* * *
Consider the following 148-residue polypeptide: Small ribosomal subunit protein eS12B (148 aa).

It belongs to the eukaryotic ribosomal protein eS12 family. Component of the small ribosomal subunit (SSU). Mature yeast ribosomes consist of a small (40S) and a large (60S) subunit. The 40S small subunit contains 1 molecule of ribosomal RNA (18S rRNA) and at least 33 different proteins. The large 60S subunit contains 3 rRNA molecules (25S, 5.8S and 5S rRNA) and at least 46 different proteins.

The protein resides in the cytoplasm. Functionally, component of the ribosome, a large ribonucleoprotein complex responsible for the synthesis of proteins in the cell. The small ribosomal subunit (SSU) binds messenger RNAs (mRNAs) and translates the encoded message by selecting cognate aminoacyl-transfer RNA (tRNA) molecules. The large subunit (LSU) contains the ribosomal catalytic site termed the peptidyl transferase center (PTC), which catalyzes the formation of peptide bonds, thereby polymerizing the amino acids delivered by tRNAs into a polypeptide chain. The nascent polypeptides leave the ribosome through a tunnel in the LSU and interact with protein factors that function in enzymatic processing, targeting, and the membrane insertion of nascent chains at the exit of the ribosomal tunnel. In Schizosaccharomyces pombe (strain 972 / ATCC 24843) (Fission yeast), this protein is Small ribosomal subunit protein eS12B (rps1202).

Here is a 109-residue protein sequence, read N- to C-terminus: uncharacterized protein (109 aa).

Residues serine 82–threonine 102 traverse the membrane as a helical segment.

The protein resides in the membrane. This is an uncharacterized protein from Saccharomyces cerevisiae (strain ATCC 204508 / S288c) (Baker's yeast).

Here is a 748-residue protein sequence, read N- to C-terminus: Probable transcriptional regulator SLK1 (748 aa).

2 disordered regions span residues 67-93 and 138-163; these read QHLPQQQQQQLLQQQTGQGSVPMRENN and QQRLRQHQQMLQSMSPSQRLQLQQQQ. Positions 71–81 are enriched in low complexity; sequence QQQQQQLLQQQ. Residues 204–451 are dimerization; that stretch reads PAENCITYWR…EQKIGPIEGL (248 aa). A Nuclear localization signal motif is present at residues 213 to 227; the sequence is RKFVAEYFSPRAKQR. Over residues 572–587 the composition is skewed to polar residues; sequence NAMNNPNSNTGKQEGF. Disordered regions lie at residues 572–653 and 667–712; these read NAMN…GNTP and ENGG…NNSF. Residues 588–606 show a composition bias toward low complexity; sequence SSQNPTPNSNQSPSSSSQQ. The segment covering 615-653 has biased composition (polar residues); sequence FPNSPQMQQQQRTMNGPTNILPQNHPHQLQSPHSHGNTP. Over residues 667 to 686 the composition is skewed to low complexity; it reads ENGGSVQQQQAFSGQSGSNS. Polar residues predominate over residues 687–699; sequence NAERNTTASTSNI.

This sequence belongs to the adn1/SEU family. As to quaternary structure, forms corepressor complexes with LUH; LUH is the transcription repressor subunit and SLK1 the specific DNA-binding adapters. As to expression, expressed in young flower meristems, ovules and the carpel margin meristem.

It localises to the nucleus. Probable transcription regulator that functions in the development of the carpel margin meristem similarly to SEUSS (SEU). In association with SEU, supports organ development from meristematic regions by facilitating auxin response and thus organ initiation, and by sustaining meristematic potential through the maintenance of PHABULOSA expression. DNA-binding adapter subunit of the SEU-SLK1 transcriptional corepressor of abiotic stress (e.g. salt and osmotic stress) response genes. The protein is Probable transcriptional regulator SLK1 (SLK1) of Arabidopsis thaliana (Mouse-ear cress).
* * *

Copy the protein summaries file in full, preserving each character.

Consider the following 148-residue polypeptide: Small ribosomal subunit protein eS12B (148 aa).

It belongs to the eukaryotic ribosomal protein eS12 family. Component of the small ribosomal subunit (SSU). Mature yeast ribosomes consist of a small (40S) and a large (60S) subunit. The 40S small subunit contains 1 molecule of ribosomal RNA (18S rRNA) and at least 33 different proteins. The large 60S subunit contains 3 rRNA molecules (25S, 5.8S and 5S rRNA) and at least 46 different proteins.

The protein resides in the cytoplasm. Functionally, component of the ribosome, a large ribonucleoprotein complex responsible for the synthesis of proteins in the cell. The small ribosomal subunit (SSU) binds messenger RNAs (mRNAs) and translates the encoded message by selecting cognate aminoacyl-transfer RNA (tRNA) molecules. The large subunit (LSU) contains the ribosomal catalytic site termed the peptidyl transferase center (PTC), which catalyzes the formation of peptide bonds, thereby polymerizing the amino acids delivered by tRNAs into a polypeptide chain. The nascent polypeptides leave the ribosome through a tunnel in the LSU and interact with protein factors that function in enzymatic processing, targeting, and the membrane insertion of nascent chains at the exit of the ribosomal tunnel. In Schizosaccharomyces pombe (strain 972 / ATCC 24843) (Fission yeast), this protein is Small ribosomal subunit protein eS12B (rps1202).

Here is a 109-residue protein sequence, read N- to C-terminus: uncharacterized protein (109 aa).

Residues serine 82–threonine 102 traverse the membrane as a helical segment.

The protein resides in the membrane. This is an uncharacterized protein from Saccharomyces cerevisiae (strain ATCC 204508 / S288c) (Baker's yeast).

Here is a 748-residue protein sequence, read N- to C-terminus: Probable transcriptional regulator SLK1 (748 aa).

2 disordered regions span residues 67-93 and 138-163; these read QHLPQQQQQQLLQQQTGQGSVPMRENN and QQRLRQHQQMLQSMSPSQRLQLQQQQ. Positions 71–81 are enriched in low complexity; sequence QQQQQQLLQQQ. Residues 204–451 are dimerization; that stretch reads PAENCITYWR…EQKIGPIEGL (248 aa). A Nuclear localization signal motif is present at residues 213 to 227; the sequence is RKFVAEYFSPRAKQR. Over residues 572–587 the composition is skewed to polar residues; sequence NAMNNPNSNTGKQEGF. Disordered regions lie at residues 572–653 and 667–712; these read NAMN…GNTP and ENGG…NNSF. Residues 588–606 show a composition bias toward low complexity; sequence SSQNPTPNSNQSPSSSSQQ. The segment covering 615-653 has biased composition (polar residues); sequence FPNSPQMQQQQRTMNGPTNILPQNHPHQLQSPHSHGNTP. Over residues 667 to 686 the composition is skewed to low complexity; it reads ENGGSVQQQQAFSGQSGSNS. Polar residues predominate over residues 687–699; sequence NAERNTTASTSNI.

This sequence belongs to the adn1/SEU family. As to quaternary structure, forms corepressor complexes with LUH; LUH is the transcription repressor subunit and SLK1 the specific DNA-binding adapters. As to expression, expressed in young flower meristems, ovules and the carpel margin meristem.

It localises to the nucleus. Probable transcription regulator that functions in the development of the carpel margin meristem similarly to SEUSS (SEU). In association with SEU, supports organ development from meristematic regions by facilitating auxin response and thus organ initiation, and by sustaining meristematic potential through the maintenance of PHABULOSA expression. DNA-binding adapter subunit of the SEU-SLK1 transcriptional corepressor of abiotic stress (e.g. salt and osmotic stress) response genes. The protein is Probable transcriptional regulator SLK1 (SLK1) of Arabidopsis thaliana (Mouse-ear cress).